Rotating movements occurring in the extremities (limbs) (P0_12).
The transitions between flexion (P0_8) and extension (P1_8), between wavy, trembling, vibrating (P0_11) and ballistic, progressive (P1_11) movements and between bi-directional (P0_13) and uni-directional (P1_13) movements are fragmented.
The patient uses his own body weight (P0_3) and applies his own force (P1_3) to perform the movements with low (P0_4) and high intensity (P1_4). The body is in the vertical (P1_15) position.
The movement is differentiated (P1_20), directly and directed (P1_21). The attention is focused and concentrated on the musical instruments, on their own actions and the music therapist (P1_22).

Playing Style Profile

The playing analysis begins with the observation of whether the patient chooses a musical instrument or uses his body as an instrument.
The results of playing analyses are used to create the Playing Style Profile (Figure 4).
The patient first selects a musical instrument (P1_0), the cabasa. But he does not want to play this. He gestures an instrument change to the therapist and plays the caxixi. The cabasa and caxixi belong to the idiophone group (P0_1).
The patient shakes (P0_17), rattles (P0_13) and bangs (P1_16) the caxixi with both hands (P1_20).
Finally, the patient changes instrument and briefly swaps (P0_17) the stirdrum. The stirdrum is another instrument from the idiophone group (P0_1).

Instrumental Music Analysis Profile

The starting point for analysing the music begins with the observation of whether the music can be heard or not.
The music analysis contains two sections: the instrumental and the vocal music analysis profile. First, the instrumental Music Analysis Profile is presented (Figure 5).
The instrumental music is audible (P1_0). In instrumental play, the patient’s rhythm oscillates between arhythmicity (P0_1) and the formation of rhythmic patterns (P1_1). The transition between them is fragmented. The rhythm is simple (P0_2). The line of rhythm is lengthy and dominated by tense pauses (dominant P0_3).
The measure is temporarily ametric, irregular and changing (P0_4), and at times the measure goes through free improvisation (P0_39) metric and pulsating (P1_4). The transitions between the measure potentials are fragmented.
The time signature is simple (P0_5).
The sound of the instrumental expression changes between scared and shaky (P0_22), combative and impulsive (P1_22), and lively and vital (P0_23). The transition between the sound qualities (P0_ 22) and (P1_22) is fragmented.
The tempo changes, it alternates between quick and lively (P1_31) and very fast (P0_31). The transition between the tempi is fragmented.
The articulation is staccato (P0_33). The phrases begin with an accented or abrupt accent (P0_35).
The shaping, rhythmic pattern (P1_1) under free improvisation (P0_39) is recognisable.
The dynamic range extends between medium soft (P1_40), medium loud (P1_41) and very loud (P0_41). The transition between very loud and medium loud is fragmented.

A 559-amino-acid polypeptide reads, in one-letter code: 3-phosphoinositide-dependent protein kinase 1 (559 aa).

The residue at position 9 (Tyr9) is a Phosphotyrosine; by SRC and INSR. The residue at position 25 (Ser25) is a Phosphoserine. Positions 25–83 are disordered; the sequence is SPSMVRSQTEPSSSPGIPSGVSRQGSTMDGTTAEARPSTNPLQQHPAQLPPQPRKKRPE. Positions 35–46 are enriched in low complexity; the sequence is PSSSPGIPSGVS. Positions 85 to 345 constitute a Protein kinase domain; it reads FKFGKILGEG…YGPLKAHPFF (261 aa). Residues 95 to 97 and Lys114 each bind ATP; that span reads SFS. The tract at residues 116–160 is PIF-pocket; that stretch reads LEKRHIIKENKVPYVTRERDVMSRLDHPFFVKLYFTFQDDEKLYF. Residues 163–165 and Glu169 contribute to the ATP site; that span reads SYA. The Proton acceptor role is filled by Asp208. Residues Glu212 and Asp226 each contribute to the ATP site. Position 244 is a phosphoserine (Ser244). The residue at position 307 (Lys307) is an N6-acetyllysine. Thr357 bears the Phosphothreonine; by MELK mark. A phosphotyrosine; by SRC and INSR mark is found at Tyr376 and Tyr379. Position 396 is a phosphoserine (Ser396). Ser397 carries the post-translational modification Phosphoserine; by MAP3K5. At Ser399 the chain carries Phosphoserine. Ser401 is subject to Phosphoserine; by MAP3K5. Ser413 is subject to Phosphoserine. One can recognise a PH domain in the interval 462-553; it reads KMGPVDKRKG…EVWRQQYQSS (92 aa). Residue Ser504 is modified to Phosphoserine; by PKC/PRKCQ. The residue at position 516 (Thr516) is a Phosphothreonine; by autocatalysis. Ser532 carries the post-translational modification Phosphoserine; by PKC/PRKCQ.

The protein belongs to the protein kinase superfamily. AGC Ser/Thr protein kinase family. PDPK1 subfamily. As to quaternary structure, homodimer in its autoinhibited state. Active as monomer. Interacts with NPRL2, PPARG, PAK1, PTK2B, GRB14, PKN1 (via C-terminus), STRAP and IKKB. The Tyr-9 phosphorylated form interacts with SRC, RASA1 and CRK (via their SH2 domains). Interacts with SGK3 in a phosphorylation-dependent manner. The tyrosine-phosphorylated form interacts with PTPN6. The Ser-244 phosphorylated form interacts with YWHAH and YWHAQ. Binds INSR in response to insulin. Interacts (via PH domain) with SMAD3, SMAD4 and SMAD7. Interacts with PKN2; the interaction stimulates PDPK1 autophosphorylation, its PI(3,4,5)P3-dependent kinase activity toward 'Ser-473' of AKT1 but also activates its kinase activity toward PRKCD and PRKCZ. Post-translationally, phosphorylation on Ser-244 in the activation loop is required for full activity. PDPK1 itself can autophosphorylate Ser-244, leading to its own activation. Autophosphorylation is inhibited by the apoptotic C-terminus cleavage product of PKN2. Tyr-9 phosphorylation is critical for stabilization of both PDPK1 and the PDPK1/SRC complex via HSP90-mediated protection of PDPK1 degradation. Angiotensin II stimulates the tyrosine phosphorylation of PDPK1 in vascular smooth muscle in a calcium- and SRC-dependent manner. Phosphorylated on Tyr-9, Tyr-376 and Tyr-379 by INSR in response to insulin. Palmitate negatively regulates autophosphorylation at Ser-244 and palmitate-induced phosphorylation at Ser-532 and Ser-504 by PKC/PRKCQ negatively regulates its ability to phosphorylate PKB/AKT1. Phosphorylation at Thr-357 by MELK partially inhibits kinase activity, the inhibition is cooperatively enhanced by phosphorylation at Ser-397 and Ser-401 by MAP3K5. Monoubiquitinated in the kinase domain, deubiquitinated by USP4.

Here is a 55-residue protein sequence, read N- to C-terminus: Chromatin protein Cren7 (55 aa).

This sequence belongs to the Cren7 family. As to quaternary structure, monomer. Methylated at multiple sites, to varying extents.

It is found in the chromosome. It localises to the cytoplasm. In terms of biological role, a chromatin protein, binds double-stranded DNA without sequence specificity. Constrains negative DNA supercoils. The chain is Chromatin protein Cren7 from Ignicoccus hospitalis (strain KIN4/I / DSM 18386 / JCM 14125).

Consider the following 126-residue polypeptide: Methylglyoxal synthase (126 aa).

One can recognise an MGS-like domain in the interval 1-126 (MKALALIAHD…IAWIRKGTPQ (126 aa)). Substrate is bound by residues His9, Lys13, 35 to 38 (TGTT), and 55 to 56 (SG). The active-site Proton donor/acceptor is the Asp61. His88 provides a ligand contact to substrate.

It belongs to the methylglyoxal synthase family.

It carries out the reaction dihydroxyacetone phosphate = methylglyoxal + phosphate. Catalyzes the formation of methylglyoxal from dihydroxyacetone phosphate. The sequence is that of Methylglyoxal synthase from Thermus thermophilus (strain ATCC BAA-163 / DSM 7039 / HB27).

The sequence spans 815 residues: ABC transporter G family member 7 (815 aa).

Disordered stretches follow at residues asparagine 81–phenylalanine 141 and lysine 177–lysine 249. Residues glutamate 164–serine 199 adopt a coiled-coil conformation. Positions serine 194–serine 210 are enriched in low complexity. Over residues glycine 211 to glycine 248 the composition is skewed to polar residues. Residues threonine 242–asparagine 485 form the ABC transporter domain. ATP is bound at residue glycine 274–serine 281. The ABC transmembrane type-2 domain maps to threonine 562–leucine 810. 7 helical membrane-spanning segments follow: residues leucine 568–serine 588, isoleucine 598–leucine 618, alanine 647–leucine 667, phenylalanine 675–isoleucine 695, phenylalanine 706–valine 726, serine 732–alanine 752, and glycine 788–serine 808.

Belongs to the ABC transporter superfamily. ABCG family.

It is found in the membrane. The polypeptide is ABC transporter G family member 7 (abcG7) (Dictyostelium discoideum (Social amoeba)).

Vocal Music Analysis Profile

The vocal Music Analysis Profile is presented below (Figure 6).
The vocal music is audible (P1_0).
In the vocal expression of the patient, a melodic theme (P0_6) of the rhythmic patterns (P0_1) is recognisable. The rhythm is simple (P0_2). The melody line is formed from sound jumps (P0_9), sound steps (P1_9), consonant intervals (P0_28) and repeated notes (P0_11). The ambitus is medium (P1_11). The course of the melodic line consists of an ascending movement/question (P0_10) and a descending movement/answer (P1_10). The transitions between melodic leaps and steps, between the melodic question and answer and between the repeated note and the ambitus are flowing.
The sound is sometimes simple, modest and shy (P0_20) and sometimes vital and lively (P0_23). Dynamically, the melody is initially louder (P0_42) and finally quieter (P1_42). Considered agogically the first two tones are faster (P0_32) and the last three tones slower (P1_32). The transitions between louder and softer and between fast and slowing down are flowing.
The articulation is staccato (P0-33) and legato (P1_33). The transition between staccato and legato is flowing. The phrase is also flowing (P1_35).
The vocal utterance is tonal (P0_43) and in the major. It has the form of free improvisation (P0_39).
Instrumental and vocal Music Analysis Profiles. A comparison
The analysis of the instrumental and vocal profile of the patient reveals that the two expressions differ (Table 9).
The music is audible in two expressions – instrumental and vocal. Neither expression is uniform throughout, but they show similarities and differences in the instrumental and vocal expression of the patient (Table 10).
The music can be heard in both expressions. In both the vocal and the instrumental expression, there are rhythmic patterns. The rhythm is simple. The measure is regular and pulsating. The time signature is simple. The sound is lively and vital. The tempo oscillates between faster and slowing down in a rapid, agile manner. The articulation is staccato. The form is a free improvisation. The dynamics is mezzo piano.
The instrumental play is characterised by pauses while the vocal utterances form closed phrases. In instrumental play, the measure is alternately ametric and regular. In the vocal utterance, the measure is regularly pulsating.